Low-carb keto ice cream recipe with lots of milk options and sweetener options to tailor the recipe to your diet. This easy recipe can be made with or without an ice cream maker.
You guys, I made keto ice cream!
Full disclosure before we proceed: I do not follow a ketogenic diet. I do eat low-carb for health reasons, but I’m not diligent enough about my macros to be keto.
I have lived in and out of ketosis for a number of years and find it keeps me lean, balances my hormones, and boosts my energy like crazy; however, for me, keto isn’t a sustainable lifestyle simply because I like to having more freedom with my carb intake.
In essence, if I find my way into ketosis by virtue of the fact that I eat a very low-carb diet, cool…but it isn’t something I strive for.
What is sustainable for me? Ice cream that won’t spike my blood sugar. That, I could eat every.dang.day.
Let’s back up a tick. If you aren’t familiar with keto and you want to know more, read my post on What is Keto and is it Right for You?.
If you’re like me and you can destroy a pint of Halo Top in a nano second, this recipe for vanilla keto ice cream was created in your name. Throughout the post, you’ll get a sense for how to make low-carb ice cream using ingredients that fit whatever lifestyle you follow.
How to Make Keto Ice Cream:
So how do we make low-carb, keto ice cream? The basic formula is: a low-carb milk + zero-sugar sweetener + egg yolks + beef gelatin. This combination yields the creamiest, dreamiest ice cream that beats store-bought every dang time!
Simply heat everything up on the stove top in a saucepan. You want the mixture to barely begin to steam, but not come to a full boil. Once heated, transfer the ice cream custard base to a large glass container and refrigerate until chilled.
Once chilled, transfer the vanilla custard to your ice cream maker and churn!
Do note: If you allow the mixture to chill completely, it will become very thick and coagulate (almost like flan or thick pudding). This is normal! You’ll simply stir this mixture very well before adding it to your ice cream maker. Trust me, it will work.
From this base, you can create a multitude of other flavors. Just be careful to pay attention to the carbohydrate content of anything else you add to make sure the ice cream maintains the macro profile you’re looking for.
I’m going to get into the nitty gritty of how you can customize this ice cream recipe according to your desired carb v. fat intake. There will be talk of calories, which I usually avoid with all my might, but it’s relevant to this post, so we’re going to dive right in.
Okay you guys, here’s where the adventure begins. You get to choose which milk to use according to your dietary needs. If you’re a low-carb eater, you can get away with using whole milk or half & half, so long as you’re cognizant of the rest of the carbs you’re taking in throughout the day.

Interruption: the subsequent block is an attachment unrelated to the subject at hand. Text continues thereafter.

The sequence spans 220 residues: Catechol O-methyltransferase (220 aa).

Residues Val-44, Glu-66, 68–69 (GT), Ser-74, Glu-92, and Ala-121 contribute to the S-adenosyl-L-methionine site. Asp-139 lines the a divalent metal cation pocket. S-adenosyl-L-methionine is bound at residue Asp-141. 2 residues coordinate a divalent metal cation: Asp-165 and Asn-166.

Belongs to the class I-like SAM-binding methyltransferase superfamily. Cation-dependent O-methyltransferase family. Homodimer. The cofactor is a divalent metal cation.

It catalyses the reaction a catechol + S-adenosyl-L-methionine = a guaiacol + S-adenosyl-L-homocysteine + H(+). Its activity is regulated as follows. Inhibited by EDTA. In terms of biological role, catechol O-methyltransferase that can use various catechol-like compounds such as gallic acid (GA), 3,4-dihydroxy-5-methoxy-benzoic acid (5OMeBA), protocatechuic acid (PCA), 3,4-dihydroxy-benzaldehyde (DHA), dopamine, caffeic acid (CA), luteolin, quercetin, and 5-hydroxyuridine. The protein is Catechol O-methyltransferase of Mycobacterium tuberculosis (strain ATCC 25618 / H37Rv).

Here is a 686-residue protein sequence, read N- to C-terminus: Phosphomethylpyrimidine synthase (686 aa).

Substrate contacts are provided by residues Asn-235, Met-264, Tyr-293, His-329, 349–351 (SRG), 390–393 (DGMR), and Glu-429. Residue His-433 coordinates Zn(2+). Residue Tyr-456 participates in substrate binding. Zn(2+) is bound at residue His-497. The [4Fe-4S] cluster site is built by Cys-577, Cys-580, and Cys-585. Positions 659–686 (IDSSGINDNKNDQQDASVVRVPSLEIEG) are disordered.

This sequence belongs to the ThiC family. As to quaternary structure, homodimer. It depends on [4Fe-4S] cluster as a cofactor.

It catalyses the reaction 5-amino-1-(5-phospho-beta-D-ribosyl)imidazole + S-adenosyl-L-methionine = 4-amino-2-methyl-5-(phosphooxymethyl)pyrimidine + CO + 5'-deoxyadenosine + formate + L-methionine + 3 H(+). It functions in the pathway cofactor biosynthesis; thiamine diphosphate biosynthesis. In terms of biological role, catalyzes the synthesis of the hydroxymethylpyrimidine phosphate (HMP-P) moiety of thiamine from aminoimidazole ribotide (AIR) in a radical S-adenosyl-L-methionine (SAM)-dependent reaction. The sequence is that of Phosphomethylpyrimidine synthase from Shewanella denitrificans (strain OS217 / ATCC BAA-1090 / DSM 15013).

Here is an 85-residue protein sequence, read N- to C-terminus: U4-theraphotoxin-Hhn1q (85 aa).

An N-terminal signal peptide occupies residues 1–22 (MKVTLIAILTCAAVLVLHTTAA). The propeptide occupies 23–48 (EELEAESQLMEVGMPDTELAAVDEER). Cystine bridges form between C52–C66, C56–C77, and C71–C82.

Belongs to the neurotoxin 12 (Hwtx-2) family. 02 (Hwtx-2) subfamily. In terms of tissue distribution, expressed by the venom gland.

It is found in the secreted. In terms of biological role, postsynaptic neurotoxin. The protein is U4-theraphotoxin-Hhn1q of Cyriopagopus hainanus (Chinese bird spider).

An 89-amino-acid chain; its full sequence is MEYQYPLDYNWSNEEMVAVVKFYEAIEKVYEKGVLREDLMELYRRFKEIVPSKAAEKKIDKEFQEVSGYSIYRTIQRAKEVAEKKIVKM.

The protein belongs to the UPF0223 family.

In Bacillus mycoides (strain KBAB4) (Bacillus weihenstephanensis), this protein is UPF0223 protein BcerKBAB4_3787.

If you’re strictly keto, you will want to stick with heavy whipping cream, which contains only a tiny amount of carbs – 6.5 grams per 1 cup. BUT a lot, a lot of fat (and calories). If you’re keto, you can still go with the whole milk or goat milk version (more on that in a few paragraphs), you’ll just be eating up much of your carb intake, which in my opinion should be reserved for foods that are more nutrient-dense (i.e. your veggies).
This brings us to the low-carb v. fat debate. Are you fine with higher fat so long as the ice cream is low-carb, or are you okay with a moderate (I’d argue still low) amount of carbs with less fat?
Heavy Whipping Cream
When you use heavy whipping cream to eliminate carbs, you’re amping up your fat intake big time, along with calories. If doing so is built into your diet plan, proceed forth. Just know that one 1/2 cup serving of ice cream with heavy whipping cream contains 421 calories, 50 grams of fat, 0 grams of carbs, and 1 gram of protein. Again, if this is something that doesn’t concern you, awesome!
If you’re simply trying to stay away from excess sugar, the whole milk version may be the best way to go, as it contains around 125 calories per serving (I consider one serving to be 1/8 of the recipe, which is over 1/2 cup of ice cream), 13 grams of carbs, 5 grams of protein, and 6 grams of fat – this is a similar macronutrient profile to Halo Top.
You’re getting a super rich and creamy ice cream with a small amount of carbs compared to your standard ice cream. The downside is, for many people on keto, one serving of this ice cream takes up the entire carb content they can eat for the whole day.
So what have I been doing? I’ve been using goat milk. I eat a lower-carb diet because my body doesn’t do well with most forms of carbohydrates, but I’m nowhere near keto, so for me the heavy whipping cream version is simply too aggressive.
I tend to process goat milk better than cow’s milk, so I’ve been using whole (vitamin D) goat milk and love the way it turns out. The goat milk version is 98 calories per serving (again, I consider one serving 1/8 of the recipe), and 6 grams of carbohydrate. There’s also 7 grams of protein, and 5 grams of fat which is a pretty fabulous macro spread if you ask me.
Are you keto and dairy-free? You’ll want to go with the coconut milk option, which let me just say, is one of my personal favorites.
The coconut milk version of this recipe is 228 calories per serving, 1.5 grams of carbs, 4 grams of protein, and 21.5 grams of fat. Just like sourcing your dairy, be sure to source your coconut milk wisely.
I always go with organic coconut milk with no added emulsifiers because gums bother my digestive system, but if your body does find with starches and gums, you can be more lenient with the type of coconut milk you use.
If you are less concerned about how insanely rich your ice cream is, you can dabble with other milk options such as almond milk or cashew milk, or incorporate blended soaked cashews into the ice cream (just like you’re making vegan cheesecake ). Again, know that using nuts and nut-based milks will add carbohydrates to the ice cream, so be cognizant of that if you’re keto.
All of the above mentioned options yield incredibly creamy ice cream that will drive your taste buds bonkers.